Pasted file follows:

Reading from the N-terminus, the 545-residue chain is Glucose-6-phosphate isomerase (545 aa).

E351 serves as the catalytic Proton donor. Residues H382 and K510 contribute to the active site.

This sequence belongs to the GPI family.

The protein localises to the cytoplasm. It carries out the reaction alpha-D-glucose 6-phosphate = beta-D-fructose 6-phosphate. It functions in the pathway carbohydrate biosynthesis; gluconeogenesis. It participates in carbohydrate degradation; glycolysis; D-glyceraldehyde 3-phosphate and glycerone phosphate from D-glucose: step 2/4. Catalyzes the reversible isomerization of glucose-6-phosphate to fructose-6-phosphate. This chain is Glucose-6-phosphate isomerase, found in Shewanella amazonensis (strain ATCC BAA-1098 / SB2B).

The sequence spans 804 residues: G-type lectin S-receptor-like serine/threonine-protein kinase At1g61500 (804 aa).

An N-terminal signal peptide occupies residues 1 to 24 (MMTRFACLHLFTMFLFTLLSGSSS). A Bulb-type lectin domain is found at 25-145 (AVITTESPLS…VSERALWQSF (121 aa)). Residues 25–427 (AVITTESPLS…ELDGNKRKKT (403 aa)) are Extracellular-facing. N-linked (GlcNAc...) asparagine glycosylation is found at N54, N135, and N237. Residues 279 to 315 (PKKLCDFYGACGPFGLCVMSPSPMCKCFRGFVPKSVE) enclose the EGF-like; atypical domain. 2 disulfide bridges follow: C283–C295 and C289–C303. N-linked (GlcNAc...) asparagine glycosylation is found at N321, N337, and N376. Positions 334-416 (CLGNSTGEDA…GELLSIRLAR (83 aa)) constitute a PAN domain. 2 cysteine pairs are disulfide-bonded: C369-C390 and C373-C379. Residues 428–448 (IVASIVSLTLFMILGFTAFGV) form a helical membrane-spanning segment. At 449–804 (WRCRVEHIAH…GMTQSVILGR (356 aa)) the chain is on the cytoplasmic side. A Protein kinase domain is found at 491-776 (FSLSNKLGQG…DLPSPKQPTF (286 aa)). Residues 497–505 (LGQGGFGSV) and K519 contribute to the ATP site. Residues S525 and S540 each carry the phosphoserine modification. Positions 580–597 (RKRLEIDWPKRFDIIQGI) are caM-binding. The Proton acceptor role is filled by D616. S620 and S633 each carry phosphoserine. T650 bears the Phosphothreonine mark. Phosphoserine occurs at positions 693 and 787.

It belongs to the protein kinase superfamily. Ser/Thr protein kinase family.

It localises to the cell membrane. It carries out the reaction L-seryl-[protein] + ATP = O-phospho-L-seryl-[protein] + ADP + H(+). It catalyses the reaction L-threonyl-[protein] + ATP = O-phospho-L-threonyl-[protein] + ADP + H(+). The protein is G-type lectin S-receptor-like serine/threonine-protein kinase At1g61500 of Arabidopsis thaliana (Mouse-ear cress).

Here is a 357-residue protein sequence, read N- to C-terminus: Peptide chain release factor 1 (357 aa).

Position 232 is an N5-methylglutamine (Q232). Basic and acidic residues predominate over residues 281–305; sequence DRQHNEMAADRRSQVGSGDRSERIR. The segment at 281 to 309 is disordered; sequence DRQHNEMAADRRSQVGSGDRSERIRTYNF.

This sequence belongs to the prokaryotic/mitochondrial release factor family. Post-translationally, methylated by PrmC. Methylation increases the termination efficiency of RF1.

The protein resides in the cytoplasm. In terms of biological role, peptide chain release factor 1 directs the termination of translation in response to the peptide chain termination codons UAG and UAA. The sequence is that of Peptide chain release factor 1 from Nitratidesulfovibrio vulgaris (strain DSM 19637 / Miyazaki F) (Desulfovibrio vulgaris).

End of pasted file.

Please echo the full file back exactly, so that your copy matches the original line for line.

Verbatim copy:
Reading from the N-terminus, the 545-residue chain is Glucose-6-phosphate isomerase (545 aa).

E351 serves as the catalytic Proton donor. Residues H382 and K510 contribute to the active site.

This sequence belongs to the GPI family.

The protein localises to the cytoplasm. It carries out the reaction alpha-D-glucose 6-phosphate = beta-D-fructose 6-phosphate. It functions in the pathway carbohydrate biosynthesis; gluconeogenesis. It participates in carbohydrate degradation; glycolysis; D-glyceraldehyde 3-phosphate and glycerone phosphate from D-glucose: step 2/4. Catalyzes the reversible isomerization of glucose-6-phosphate to fructose-6-phosphate. This chain is Glucose-6-phosphate isomerase, found in Shewanella amazonensis (strain ATCC BAA-1098 / SB2B).

The sequence spans 804 residues: G-type lectin S-receptor-like serine/threonine-protein kinase At1g61500 (804 aa).

An N-terminal signal peptide occupies residues 1 to 24 (MMTRFACLHLFTMFLFTLLSGSSS). A Bulb-type lectin domain is found at 25-145 (AVITTESPLS…VSERALWQSF (121 aa)). Residues 25–427 (AVITTESPLS…ELDGNKRKKT (403 aa)) are Extracellular-facing. N-linked (GlcNAc...) asparagine glycosylation is found at N54, N135, and N237. Residues 279 to 315 (PKKLCDFYGACGPFGLCVMSPSPMCKCFRGFVPKSVE) enclose the EGF-like; atypical domain. 2 disulfide bridges follow: C283–C295 and C289–C303. N-linked (GlcNAc...) asparagine glycosylation is found at N321, N337, and N376. Positions 334-416 (CLGNSTGEDA…GELLSIRLAR (83 aa)) constitute a PAN domain. 2 cysteine pairs are disulfide-bonded: C369-C390 and C373-C379. Residues 428–448 (IVASIVSLTLFMILGFTAFGV) form a helical membrane-spanning segment. At 449–804 (WRCRVEHIAH…GMTQSVILGR (356 aa)) the chain is on the cytoplasmic side. A Protein kinase domain is found at 491-776 (FSLSNKLGQG…DLPSPKQPTF (286 aa)). Residues 497–505 (LGQGGFGSV) and K519 contribute to the ATP site. Residues S525 and S540 each carry the phosphoserine modification. Positions 580–597 (RKRLEIDWPKRFDIIQGI) are caM-binding. The Proton acceptor role is filled by D616. S620 and S633 each carry phosphoserine. T650 bears the Phosphothreonine mark. Phosphoserine occurs at positions 693 and 787.

It belongs to the protein kinase superfamily. Ser/Thr protein kinase family.

It localises to the cell membrane. It carries out the reaction L-seryl-[protein] + ATP = O-phospho-L-seryl-[protein] + ADP + H(+). It catalyses the reaction L-threonyl-[protein] + ATP = O-phospho-L-threonyl-[protein] + ADP + H(+). The protein is G-type lectin S-receptor-like serine/threonine-protein kinase At1g61500 of Arabidopsis thaliana (Mouse-ear cress).

Here is a 357-residue protein sequence, read N- to C-terminus: Peptide chain release factor 1 (357 aa).

Position 232 is an N5-methylglutamine (Q232). Basic and acidic residues predominate over residues 281–305; sequence DRQHNEMAADRRSQVGSGDRSERIR. The segment at 281 to 309 is disordered; sequence DRQHNEMAADRRSQVGSGDRSERIRTYNF.

This sequence belongs to the prokaryotic/mitochondrial release factor family. Post-translationally, methylated by PrmC. Methylation increases the termination efficiency of RF1.

The protein resides in the cytoplasm. In terms of biological role, peptide chain release factor 1 directs the termination of translation in response to the peptide chain termination codons UAG and UAA. The sequence is that of Peptide chain release factor 1 from Nitratidesulfovibrio vulgaris (strain DSM 19637 / Miyazaki F) (Desulfovibrio vulgaris).